As president of a country whose Christian population is quickly vanishing, Syria's Bashar al-Assad has said he sees Vladimir Putin as the only world leader defending Christianity.
"When I look at the present state of things in the world I realize that Vladimir Putin is the sole defender of Christian civilization one can rely on," declared Assad during an interview with the French magazine Valeurs Actuelles earlier this week.
According to World Vision, since the start of the Syrian Civil War in 2011, more than 240,000 people have lost their lives, many of them children. Much of the repression and the slaughter of civilians has been perpetuated by Assad and his Syrian Army and secret police during their brutal crackdown on dissent.
Christians, who have been caught in the crossfire of the Arab Spring and civil war, have found a measure of protection under Assad's dictatorship.
In October, the Catholic Herald reported on comments from one of Syria's leading Christians who said Putin's intervention, while possibly motivated by selfish reasons, is helping and giving hope to Christians.
Melkite Greek Catholic Archbishop Jean-Clément Jeanbart of Aleppo said Putin's actions are giving Christians "a renewal of confidence" while helping to solve the problem of Christian genocide.
He noted that Putin "serves the Christian cause" even if he is only intervening for the interests of Moscow.
"Things have begun to change since the Russians are bombing ISIS," the Archbishop told the Daily Express in October.
"My colleagues — bishops, priests and faithful — in Syria now feel they have hope that the problems will be sorted and the war will finish since Russia intervened and struck Daesh [Islamic State] seriously," the Archbishop added.
In 2012 The Christian Post reported that Putin told Metropolitan Hilarion, a bishop in the Russian Orthodox Church, that he would defend Christianity across the globe.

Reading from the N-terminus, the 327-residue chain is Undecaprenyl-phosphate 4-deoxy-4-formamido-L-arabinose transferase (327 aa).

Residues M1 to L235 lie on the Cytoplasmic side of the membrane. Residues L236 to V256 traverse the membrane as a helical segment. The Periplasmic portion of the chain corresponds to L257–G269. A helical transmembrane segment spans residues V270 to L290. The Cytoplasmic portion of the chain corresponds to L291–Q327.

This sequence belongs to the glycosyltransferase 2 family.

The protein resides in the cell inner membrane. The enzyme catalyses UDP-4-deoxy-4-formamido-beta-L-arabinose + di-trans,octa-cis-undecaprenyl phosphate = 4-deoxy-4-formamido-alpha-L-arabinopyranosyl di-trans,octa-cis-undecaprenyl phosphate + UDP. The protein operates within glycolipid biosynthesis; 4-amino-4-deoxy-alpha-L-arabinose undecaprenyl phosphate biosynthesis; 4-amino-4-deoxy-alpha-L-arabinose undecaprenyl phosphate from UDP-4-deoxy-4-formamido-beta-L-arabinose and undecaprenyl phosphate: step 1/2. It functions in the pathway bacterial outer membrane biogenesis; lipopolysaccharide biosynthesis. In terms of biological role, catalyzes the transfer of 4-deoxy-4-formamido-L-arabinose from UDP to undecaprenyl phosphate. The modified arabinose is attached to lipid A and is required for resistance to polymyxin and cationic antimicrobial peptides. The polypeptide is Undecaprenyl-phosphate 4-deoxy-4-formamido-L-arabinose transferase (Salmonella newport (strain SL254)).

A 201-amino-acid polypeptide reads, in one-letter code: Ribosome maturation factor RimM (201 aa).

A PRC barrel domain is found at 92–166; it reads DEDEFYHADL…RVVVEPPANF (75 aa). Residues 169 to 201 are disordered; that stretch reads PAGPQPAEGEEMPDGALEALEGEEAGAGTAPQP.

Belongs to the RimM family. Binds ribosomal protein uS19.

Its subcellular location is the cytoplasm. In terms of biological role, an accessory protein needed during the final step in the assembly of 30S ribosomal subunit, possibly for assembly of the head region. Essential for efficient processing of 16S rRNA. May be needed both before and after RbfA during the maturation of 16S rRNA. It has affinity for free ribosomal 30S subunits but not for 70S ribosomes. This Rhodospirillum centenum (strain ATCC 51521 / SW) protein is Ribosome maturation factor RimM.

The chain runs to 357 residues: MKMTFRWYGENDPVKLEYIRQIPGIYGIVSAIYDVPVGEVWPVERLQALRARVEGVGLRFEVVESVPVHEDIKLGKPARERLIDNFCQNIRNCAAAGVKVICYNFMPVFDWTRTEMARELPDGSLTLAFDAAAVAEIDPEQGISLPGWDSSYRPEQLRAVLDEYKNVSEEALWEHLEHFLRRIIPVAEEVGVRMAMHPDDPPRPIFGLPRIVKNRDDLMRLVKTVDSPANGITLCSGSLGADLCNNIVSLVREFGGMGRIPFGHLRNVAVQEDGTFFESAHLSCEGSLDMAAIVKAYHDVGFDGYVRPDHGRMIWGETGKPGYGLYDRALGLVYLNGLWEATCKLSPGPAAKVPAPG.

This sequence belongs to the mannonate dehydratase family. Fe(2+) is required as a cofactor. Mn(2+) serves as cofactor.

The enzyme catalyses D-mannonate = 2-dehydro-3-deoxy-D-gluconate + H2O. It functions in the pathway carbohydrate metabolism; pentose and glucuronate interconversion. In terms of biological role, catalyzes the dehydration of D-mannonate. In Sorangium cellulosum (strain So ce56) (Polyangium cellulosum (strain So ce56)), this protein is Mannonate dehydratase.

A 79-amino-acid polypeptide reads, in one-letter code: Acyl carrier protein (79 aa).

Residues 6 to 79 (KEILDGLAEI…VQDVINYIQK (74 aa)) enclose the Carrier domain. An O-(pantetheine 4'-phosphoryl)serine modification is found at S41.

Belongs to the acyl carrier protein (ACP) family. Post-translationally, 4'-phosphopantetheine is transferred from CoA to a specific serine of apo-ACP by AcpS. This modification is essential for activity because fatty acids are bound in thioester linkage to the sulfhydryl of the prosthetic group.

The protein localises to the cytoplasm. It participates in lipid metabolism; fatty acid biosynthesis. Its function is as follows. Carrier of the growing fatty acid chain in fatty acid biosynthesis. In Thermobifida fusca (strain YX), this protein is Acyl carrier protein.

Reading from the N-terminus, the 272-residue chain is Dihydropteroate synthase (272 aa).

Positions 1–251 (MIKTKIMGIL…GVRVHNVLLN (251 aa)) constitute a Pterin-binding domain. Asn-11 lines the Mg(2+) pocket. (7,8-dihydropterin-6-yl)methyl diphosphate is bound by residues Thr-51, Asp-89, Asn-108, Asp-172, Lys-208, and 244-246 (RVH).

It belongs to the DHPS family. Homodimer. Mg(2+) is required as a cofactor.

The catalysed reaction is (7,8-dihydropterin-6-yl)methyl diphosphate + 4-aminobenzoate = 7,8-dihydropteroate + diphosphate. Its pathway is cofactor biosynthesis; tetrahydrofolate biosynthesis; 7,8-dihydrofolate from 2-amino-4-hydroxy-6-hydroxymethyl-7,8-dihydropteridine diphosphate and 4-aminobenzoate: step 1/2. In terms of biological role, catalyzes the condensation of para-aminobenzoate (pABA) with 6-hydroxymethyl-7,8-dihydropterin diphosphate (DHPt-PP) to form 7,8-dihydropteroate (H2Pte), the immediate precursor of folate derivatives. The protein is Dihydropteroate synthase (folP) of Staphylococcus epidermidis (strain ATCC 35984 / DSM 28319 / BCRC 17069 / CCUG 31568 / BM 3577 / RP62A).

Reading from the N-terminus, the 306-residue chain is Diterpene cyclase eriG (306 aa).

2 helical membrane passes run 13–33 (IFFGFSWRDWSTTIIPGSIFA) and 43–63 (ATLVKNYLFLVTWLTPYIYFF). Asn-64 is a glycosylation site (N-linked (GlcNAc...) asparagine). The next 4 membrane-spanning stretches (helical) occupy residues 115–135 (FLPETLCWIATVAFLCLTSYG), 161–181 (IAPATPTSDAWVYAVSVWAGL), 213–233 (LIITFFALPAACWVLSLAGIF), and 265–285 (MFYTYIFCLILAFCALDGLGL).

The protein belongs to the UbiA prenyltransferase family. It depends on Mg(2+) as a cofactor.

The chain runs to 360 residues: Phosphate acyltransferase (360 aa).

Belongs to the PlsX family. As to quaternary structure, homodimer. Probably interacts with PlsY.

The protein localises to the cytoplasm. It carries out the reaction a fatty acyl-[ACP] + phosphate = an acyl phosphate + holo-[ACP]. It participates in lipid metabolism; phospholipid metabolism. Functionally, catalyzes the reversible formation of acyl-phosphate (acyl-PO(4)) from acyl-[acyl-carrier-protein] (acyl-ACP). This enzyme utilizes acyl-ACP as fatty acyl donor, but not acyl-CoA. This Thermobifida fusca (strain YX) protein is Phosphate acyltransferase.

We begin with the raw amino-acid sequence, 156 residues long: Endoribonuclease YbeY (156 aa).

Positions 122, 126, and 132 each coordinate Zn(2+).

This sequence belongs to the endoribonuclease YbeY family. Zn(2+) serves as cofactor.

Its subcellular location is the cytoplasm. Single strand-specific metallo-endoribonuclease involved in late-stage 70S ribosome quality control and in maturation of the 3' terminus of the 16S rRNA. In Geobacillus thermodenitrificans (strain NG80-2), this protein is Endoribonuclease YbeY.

"You needn't have any doubt that that's the way it will be," Putin assured the Russian cleric, when asked about making the defense of Christianity an essential component of his foreign policy.
In a meeting with Christian leaders in Moscow in 2013, Putin declared: "In many of the world's regions, especially in the Middle East and in North Africa inter-confessional, tensions are mounting and the rights of religious minorities are infringed, including Christians and Orthodox Christians."
Putin has sparred with the United States and President Barack Obama over strategy in Syria and confronting IS. Obama continues to assert that Assad must be replaced in Syria, calling him as recently as Thursday "a brutal, murderous dictator."
Putin has worked to strengthen and stabilize the Assad regime despite opposition from Obama and some American allies in the West.
Obama has received criticism, especially from Assad, for empowering IS during his efforts to support rebels fighting the Syrian dictator, many who have now joined the terror group.
In 2012, Obama said if the Assad regime used chemical weapons against their own people that it would constitute "a red line" with "enormous consequences," meaning American military intervention. When evidence of chemical weapons emerged, however, Obama failed to act, weakening his credibility in the region.
Among the presidential candidates, GOP front-runner Donald Trump has been a lone voice in favor of Putin's efforts in Syria.
"You know that, if Putin wants to knock the hell out of ISIS, I'm all for it 100 percent and I can't understand how anybody would be against that," Trump said during the November Fox Business debate.
Putin, who has clashed with the West, has argued that Russia and other countries around the globe are in a battle against the Western World that has now become alienated from Christianity.
"Many Euro-Atlantic countries have moved away from their roots, including Christian values," declared Putin.
"Policies are being pursued that place on the same level a multi-child family and a same-sex partnership, a faith in God and a belief in Satan. This is the path to degradation," he added in a 2013 speech.
Putin, French President Francois Hollande, and former President Nicolas Sarkozy are now calling for a more unified global effort in the war against IS.
"We need everyone in order to exterminate Daech [IS, ISIL, ISIS], including the Russians. There cannot be two coalitions in Syria," Sarkozy, told French media after meeting Hollande Sunday.